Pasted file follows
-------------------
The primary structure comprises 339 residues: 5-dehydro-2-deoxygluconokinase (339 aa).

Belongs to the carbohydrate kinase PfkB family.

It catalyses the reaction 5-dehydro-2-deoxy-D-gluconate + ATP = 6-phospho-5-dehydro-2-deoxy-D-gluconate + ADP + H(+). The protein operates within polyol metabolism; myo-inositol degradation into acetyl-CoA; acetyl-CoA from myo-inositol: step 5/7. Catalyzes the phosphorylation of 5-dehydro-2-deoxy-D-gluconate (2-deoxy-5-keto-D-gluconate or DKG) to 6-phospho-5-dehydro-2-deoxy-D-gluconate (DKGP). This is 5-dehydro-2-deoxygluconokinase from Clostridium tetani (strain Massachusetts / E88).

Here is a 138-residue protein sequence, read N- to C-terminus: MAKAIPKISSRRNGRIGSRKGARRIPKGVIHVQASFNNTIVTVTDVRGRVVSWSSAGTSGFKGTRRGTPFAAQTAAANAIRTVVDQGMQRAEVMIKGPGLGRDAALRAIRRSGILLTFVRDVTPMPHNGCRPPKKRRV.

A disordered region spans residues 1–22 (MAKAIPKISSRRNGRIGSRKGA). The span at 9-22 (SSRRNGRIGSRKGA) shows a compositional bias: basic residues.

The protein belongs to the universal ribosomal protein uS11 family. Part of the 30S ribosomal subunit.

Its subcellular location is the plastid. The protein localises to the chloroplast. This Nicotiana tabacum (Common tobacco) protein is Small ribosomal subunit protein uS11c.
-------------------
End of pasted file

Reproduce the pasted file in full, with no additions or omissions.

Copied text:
The primary structure comprises 339 residues: 5-dehydro-2-deoxygluconokinase (339 aa).

Belongs to the carbohydrate kinase PfkB family.

It catalyses the reaction 5-dehydro-2-deoxy-D-gluconate + ATP = 6-phospho-5-dehydro-2-deoxy-D-gluconate + ADP + H(+). The protein operates within polyol metabolism; myo-inositol degradation into acetyl-CoA; acetyl-CoA from myo-inositol: step 5/7. Catalyzes the phosphorylation of 5-dehydro-2-deoxy-D-gluconate (2-deoxy-5-keto-D-gluconate or DKG) to 6-phospho-5-dehydro-2-deoxy-D-gluconate (DKGP). This is 5-dehydro-2-deoxygluconokinase from Clostridium tetani (strain Massachusetts / E88).

Here is a 138-residue protein sequence, read N- to C-terminus: MAKAIPKISSRRNGRIGSRKGARRIPKGVIHVQASFNNTIVTVTDVRGRVVSWSSAGTSGFKGTRRGTPFAAQTAAANAIRTVVDQGMQRAEVMIKGPGLGRDAALRAIRRSGILLTFVRDVTPMPHNGCRPPKKRRV.

A disordered region spans residues 1–22 (MAKAIPKISSRRNGRIGSRKGA). The span at 9-22 (SSRRNGRIGSRKGA) shows a compositional bias: basic residues.

The protein belongs to the universal ribosomal protein uS11 family. Part of the 30S ribosomal subunit.

Its subcellular location is the plastid. The protein localises to the chloroplast. This Nicotiana tabacum (Common tobacco) protein is Small ribosomal subunit protein uS11c.